Articles

60 Items

Journal Article - Joint Forces Quarterly

Book Review: Japan Rearmed: The Politics of Military Power

| 1st Quarter 2020

Nathaniel L. Moir reviews Japan Rearmed: The Politics of Military Power by Sheila Smith. For national security professionals and those in the Joint Force focused on the Asia-Pacific region, this book is an authoritative account on the Japanese Self Defense Force and a reminder of the importance of U.S.-Japan relations.

U.S. President Dwight D. Eisenhower and Secretary of State John Foster Dulles (from left) greet South Vietnamese President Ngo Dinh Diem at Washington National Airport

DoD/Department of the Air Force

Journal Article - Small Wars Journal

Bernard Fall as an Andrew Marshall Avant la Lettre (Part II)

| Dec. 09, 2019

SWJ interview with Nathaniel L. Moir, Ph.D., an Ernest May Postdoctoral Fellow in History and Policy at the Belfer Center for Science and International Affairs, Harvard Kennedy School. Dr. Moir is completing a book manuscript on Bernard Fall for publication.

Painting of "Ships of the East India Company at Sea"

Nicholas Pocock/Wikimedia

Journal Article - Quarterly Journal: International Security

Power and Profit at Sea: The Rise of the West in the Making of the International System

    Author:
  • J.C. Sharman
| Spring 2019

Beginning in the 1400s, Europeans built the global international system by using naval force to achieve commercial success. Europeans had a technical capacity and a cultural inclination to control the seas that Eastern empires lacked.

Great Decisions Cover

Foreign Policy Association

Journal Article - Foreign Policy Association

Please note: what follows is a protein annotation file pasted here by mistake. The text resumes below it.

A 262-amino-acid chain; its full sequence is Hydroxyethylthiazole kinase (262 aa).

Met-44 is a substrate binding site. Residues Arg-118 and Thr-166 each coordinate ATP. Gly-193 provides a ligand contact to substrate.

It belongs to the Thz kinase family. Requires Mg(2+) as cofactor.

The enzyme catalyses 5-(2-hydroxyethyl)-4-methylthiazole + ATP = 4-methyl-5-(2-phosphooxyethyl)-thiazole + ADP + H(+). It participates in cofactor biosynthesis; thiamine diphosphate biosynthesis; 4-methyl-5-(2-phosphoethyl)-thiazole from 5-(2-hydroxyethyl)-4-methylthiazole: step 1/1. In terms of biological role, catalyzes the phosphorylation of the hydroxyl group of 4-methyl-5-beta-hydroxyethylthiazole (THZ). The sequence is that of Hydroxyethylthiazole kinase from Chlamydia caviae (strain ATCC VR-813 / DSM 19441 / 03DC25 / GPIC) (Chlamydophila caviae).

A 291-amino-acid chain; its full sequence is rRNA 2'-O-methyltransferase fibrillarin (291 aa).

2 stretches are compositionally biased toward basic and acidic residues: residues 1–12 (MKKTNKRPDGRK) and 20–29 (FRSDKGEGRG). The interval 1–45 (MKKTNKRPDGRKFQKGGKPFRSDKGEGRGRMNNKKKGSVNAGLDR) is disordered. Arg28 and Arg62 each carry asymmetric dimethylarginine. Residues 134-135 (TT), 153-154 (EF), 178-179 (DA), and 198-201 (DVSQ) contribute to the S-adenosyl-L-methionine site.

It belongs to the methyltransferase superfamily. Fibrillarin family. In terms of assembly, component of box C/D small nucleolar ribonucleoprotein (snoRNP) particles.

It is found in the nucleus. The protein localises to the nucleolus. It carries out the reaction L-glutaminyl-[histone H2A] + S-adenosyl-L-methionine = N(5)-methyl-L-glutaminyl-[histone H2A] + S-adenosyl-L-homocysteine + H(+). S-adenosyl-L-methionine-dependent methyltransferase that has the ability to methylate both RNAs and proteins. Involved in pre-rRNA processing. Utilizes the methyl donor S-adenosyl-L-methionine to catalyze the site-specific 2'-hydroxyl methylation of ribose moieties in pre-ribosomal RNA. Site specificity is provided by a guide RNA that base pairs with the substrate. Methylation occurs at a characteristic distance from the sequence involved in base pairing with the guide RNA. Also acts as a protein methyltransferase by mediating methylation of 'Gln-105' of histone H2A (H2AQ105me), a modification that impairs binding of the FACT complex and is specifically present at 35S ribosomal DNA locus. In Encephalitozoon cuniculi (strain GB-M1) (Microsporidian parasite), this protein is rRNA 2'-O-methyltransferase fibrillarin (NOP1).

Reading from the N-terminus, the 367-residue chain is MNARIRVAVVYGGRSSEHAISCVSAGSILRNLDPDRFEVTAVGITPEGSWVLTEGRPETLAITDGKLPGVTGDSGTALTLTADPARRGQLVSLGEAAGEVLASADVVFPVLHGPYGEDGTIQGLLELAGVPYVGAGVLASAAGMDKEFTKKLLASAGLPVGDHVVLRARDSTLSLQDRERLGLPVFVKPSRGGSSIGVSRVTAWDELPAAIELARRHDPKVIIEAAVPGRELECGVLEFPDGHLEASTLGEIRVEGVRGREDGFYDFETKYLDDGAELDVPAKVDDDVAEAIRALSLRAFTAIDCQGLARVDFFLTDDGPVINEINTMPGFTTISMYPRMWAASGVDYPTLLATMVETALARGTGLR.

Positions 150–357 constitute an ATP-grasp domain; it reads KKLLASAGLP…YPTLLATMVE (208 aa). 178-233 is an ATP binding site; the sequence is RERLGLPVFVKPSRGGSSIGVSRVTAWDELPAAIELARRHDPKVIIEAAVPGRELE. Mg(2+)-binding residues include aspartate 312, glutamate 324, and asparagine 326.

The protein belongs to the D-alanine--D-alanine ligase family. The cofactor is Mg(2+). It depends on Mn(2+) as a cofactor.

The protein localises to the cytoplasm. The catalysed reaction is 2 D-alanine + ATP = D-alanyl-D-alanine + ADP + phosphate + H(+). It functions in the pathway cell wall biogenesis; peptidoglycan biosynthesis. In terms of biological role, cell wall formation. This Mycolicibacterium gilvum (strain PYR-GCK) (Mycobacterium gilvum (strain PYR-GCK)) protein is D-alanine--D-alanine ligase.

The State of the State Department and American Diplomacy

| Jan. 03, 2019

During the Trump administration, the usual ways of conducting diplomacy have been upended. Many positions in the State Department have never been filled, and meetings with foreign leaders such as Kim Jong-un and Vladimir Putin have been undertaken with little advance planning. What effect are these changes having now, and how will they affect ongoing relationships between the United States and its allies and adversaries?

Israeli Prime Minister Eshkol in conversation with President Lyndon Johnson at the White House in Washington, D.C.

Wikimedia

Journal Article - Quarterly Journal: International Security

To Arm or to Ally? The Patron's Dilemma and the Strategic Logic of Arms Transfers and Alliances

| Fall 2016

How do great powers decide whether to arm or ally with client states? Great powers face the “patron’s dilemma”: ensuring clients’ security without being drawn into unwanted conflicts. Thus, great powers offer alliances only to states whose interests closely match their own, and arm only states that are relatively weak and therefore unlikely to behave aggressively. U.S. policies toward Israel and Taiwan reveal that the United States engaged in calculation of its rational interests instead of being influenced by domestic politics.

Skulls at site of executions ordered by Pakistan military officials, Bangladesh, December 13, 1971.

AP

Journal Article - Quarterly Journal: International Security

Bargaining Away Justice: India, Pakistan, and the International Politics of Impunity for the Bangladesh Genocide

    Author:
  • Gary Bass
| Fall 2016

During the 1971 Bangladesh war for independence from Pakistan, the Pakistan army carried out a genocide that killed hundreds of thousands of Bengalis in what was then East Pakistan. The perpetrators never faced trial. Archival documents reveal how India and Bangladesh sacrificed the opportunity for war crimes trials to gain Pakistan’s agreement on key security goals—the Simla peace agreement and recognition of Bangladesh’s independence. The legacy of this decision continues to blight Bangladesh’s politics.

U.S. President George H. W. Bush and Soviet President Mikhail Gorbachev hold a press conference at the Helsinki Summit, Finland on September 9, 1990.

George Bush Library

Journal Article - Quarterly Journal: International Security

Deal or No Deal? The End of the Cold War and the U.S. Offer to Limit NATO Expansion

| Spring 2016

During the 1990 German reunification negotiations, did the United States promise the Soviet Union that it would not expand NATO into Eastern Europe? Although no written agreement exists, archival materials reveal that U.S. officials did indeed offer the Soviets informal non-expansion assurances, while keeping open the possibility of expansion and seeking to maximize U.S. power in post–Cold War Europe.